1. The one family dwelling where you reside;
  2. The two, three or four family dwelling where you reside in at least one of the family units or;
  3. That part of any building where you reside; and which is shown as the “residence premises” in the Declarations.

“Residence Premises” also includes other structures and grounds at that location.

An interesting case that has been tested in court, is a 2012 case of Barbara Tracy vs. USAA Insurance.  The plaintiff maintained that 12 marijuana plants (nine of which were fully matured) were “lawfully possessed, grown, nurtured and cultivated according to state medical marijuana law.” The insurer paid $8,800 on the claim, although the insured filed a suit claiming the cannabis plants should be valued at $46,600.The insured sued in court and lost on the ground that federal law, which classifies marijuana as an illegal Schedule 1 substance, preempted state law. This invalidated her insurance coverage.

Once marijuana is harvested the insurance policy has no limitation on whether or not the buds would be covered property. The challenge that will present itself is if harvested marijuana is stolen will the policy provide protection and how is the value determined.

Another question that insurance carriers have been presented with is how will a claim be addressed if an accidental fire is caused from using marijuana whether that be medically or recreationally. This happened in Michigan when an individual in a residence became a licensed medical marijuana patient and caregiver and spent a lot of money purchasing equipment to grow marijuana in the basement of the house. One thing led to another for this individual and they started practicing a process called butane extraction, which draws liquid out of marijuana leaves to produce a THC-rich “honey oil.”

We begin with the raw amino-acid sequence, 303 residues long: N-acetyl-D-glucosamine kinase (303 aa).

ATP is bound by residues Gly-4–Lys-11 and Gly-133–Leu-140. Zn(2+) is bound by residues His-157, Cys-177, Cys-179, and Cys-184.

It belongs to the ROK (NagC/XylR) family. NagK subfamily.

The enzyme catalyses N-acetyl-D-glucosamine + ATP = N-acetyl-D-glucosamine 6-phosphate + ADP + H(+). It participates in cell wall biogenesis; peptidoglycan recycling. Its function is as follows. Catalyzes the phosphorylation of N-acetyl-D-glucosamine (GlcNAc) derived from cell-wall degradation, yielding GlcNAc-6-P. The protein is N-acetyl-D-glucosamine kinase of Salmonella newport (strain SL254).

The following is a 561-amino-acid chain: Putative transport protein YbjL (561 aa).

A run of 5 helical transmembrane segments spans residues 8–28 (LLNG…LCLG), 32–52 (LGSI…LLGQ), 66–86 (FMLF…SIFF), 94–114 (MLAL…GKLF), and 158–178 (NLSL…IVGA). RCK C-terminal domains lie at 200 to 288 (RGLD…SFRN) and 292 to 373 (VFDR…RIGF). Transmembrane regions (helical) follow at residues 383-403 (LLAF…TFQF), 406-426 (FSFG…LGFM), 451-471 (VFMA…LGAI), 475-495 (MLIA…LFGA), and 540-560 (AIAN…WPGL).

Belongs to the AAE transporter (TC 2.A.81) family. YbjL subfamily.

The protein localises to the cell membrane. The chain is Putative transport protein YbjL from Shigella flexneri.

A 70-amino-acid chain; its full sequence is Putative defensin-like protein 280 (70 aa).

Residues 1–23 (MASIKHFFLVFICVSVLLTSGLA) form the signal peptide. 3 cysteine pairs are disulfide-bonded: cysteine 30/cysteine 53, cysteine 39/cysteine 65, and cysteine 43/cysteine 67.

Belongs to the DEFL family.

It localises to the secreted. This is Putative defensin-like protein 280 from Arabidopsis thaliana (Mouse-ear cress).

On the date of loss, this individual was multitasking, performing butane extraction and smoking honey oil when the butane ignited and the house and their belongings burned to the ground. The insurance carrier excluded coverage for intentional acts of the insured and acts that occur when a hazard was increased by means within the control of an insured. You can read about the case here. Here is a local story that replicates a similar scenario where a man in Eagle Creek was extracting hash oil from cannabis.

Be aware that insurance carriers have recently incorporated exclusions into home insurance policy forms. One carrier I work with added an exclusion for “Illegal Manufacturing, Processing or Operations” to address the trend of illegal drug manufacturing and growing operations conducted in Homeowners and Dwelling Fire exposures as related to the Oregonian article. Another carrier has included a special limit of liability for Personal Property, where they advise they will only provide reimbursement up to $1,000 for legally owned marijuana.

For additional information about the new recreational marijuana law The Oregonian has published a wonderful Q&A titled Everything you need to know about legal marijuana in Oregon, check it out.

This article is intended for informational purposes only and is not insurance advice or a substitute for consultation with a licensed insurance broker to address your particular risk or circumstance.